The Real Estate Settlement Procedures Act (RESPA) is a federal law that protects homebuyers and sellers from abusive practices in the real estate settlement process. It was enacted in 1974 and is now regulated by the Consumer Financial Protection Bureau (CFPB).
RESPA aims to provide transparency and ensure that consumers are well-informed about the costs associated with real estate transactions. It requires lenders and others involved in mortgage lending to provide borrowers with pertinent and timely disclosures regarding the nature and costs of a real estate settlement process.
Some key aspects of RESPA include:
- Prohibition of kickbacks and referral fees: RESPA prohibits giving or receiving any fee, kickback, or thing of value in exchange for referrals of settlement service business.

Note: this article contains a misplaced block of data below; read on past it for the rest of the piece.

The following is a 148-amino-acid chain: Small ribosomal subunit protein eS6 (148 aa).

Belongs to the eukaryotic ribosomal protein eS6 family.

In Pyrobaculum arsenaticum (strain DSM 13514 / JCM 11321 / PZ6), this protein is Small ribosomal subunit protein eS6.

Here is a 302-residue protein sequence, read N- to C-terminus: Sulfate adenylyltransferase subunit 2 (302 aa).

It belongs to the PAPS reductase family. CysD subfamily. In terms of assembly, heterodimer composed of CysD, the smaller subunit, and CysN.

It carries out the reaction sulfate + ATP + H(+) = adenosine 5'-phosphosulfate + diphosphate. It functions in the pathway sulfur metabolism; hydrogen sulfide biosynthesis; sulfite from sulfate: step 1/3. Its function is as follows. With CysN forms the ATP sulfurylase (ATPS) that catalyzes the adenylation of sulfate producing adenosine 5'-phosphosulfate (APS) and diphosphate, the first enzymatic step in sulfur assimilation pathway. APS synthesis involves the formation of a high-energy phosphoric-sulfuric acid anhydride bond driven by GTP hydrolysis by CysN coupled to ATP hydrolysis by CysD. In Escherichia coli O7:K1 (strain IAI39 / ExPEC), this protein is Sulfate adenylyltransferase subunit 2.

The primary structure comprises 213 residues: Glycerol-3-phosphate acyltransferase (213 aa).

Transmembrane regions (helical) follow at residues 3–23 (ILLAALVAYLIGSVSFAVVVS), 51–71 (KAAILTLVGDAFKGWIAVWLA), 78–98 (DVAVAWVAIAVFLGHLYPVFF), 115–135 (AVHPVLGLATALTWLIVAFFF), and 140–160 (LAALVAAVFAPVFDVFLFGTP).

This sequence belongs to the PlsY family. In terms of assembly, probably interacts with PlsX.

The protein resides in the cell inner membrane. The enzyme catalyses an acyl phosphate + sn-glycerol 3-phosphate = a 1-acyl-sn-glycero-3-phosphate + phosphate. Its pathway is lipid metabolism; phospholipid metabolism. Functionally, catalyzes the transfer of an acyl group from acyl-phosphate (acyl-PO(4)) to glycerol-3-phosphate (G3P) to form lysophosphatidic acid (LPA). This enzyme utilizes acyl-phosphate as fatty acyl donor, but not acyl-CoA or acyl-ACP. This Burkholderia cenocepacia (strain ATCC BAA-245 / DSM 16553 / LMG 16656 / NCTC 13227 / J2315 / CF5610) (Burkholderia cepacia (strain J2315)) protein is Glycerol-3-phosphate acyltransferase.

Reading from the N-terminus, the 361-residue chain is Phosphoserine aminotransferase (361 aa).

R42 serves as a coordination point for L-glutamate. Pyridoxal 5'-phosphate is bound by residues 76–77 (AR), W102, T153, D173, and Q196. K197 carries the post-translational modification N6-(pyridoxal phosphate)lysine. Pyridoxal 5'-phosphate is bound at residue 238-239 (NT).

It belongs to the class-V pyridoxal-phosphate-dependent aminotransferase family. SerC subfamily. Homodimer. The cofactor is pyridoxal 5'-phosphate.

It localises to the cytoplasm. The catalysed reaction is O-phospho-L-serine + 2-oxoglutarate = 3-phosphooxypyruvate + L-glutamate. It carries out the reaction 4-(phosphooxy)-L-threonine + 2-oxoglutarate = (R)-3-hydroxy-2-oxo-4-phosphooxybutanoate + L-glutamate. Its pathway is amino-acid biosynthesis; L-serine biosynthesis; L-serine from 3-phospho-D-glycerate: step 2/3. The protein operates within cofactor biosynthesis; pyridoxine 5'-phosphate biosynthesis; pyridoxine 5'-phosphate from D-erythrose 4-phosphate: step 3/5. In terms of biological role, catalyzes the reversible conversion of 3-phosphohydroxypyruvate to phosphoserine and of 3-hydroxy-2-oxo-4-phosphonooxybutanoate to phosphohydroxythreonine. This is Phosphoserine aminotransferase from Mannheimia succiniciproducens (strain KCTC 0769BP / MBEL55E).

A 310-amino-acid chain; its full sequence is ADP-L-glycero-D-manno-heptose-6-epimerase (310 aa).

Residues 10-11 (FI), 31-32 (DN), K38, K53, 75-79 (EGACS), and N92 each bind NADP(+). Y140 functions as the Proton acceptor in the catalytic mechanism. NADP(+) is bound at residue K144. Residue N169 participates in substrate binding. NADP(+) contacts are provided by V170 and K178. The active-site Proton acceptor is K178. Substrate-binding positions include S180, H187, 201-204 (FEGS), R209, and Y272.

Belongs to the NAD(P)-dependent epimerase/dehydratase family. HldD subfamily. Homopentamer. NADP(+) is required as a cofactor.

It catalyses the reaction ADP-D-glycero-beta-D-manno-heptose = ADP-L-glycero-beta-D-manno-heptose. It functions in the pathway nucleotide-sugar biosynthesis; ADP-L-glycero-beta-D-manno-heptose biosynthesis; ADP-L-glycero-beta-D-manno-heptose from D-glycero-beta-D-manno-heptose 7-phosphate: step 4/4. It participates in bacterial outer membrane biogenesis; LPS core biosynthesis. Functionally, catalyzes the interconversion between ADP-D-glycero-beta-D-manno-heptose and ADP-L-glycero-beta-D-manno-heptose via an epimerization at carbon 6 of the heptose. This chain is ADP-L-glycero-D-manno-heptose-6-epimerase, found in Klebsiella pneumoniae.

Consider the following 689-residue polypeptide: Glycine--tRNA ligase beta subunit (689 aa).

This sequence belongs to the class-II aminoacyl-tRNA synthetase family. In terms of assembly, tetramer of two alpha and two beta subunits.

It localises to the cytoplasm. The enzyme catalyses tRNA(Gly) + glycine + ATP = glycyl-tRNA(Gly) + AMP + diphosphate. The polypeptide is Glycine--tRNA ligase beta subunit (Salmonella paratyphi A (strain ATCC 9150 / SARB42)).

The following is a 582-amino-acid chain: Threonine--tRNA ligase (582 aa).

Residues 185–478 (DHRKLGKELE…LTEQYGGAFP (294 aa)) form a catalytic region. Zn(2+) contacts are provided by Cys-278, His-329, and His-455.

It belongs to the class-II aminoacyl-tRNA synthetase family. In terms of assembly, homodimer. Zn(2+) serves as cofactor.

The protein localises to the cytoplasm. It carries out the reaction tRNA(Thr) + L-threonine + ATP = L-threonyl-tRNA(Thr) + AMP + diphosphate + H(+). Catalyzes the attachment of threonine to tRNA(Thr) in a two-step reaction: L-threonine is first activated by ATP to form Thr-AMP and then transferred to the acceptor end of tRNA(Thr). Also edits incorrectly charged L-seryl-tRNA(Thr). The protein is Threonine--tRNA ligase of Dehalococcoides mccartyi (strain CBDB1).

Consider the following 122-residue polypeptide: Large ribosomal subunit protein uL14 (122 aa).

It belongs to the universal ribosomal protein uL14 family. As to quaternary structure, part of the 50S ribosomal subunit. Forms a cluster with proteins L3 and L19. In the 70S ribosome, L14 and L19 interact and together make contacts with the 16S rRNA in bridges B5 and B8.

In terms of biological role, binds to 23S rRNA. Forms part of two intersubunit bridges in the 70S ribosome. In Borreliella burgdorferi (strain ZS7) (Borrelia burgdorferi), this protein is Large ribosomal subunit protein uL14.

- Escrow account requirements: RESPA limits the amount of money that a lender can require to be held in an escrow account for property taxes and insurance.
- Good Faith Estimate (GFE): Lenders must provide borrowers with a GFE of settlement costs within three days of receiving a loan application.
- HUD-1 Settlement Statement ( Now called a "Closing Statement"): This document itemizes all charges and fees associated with the real estate transaction and must be provided to the borrower at least one day before the closing.
Overall, RESPA is an important piece of legislation that helps to protect consumers and promote transparency in the real estate settlement process.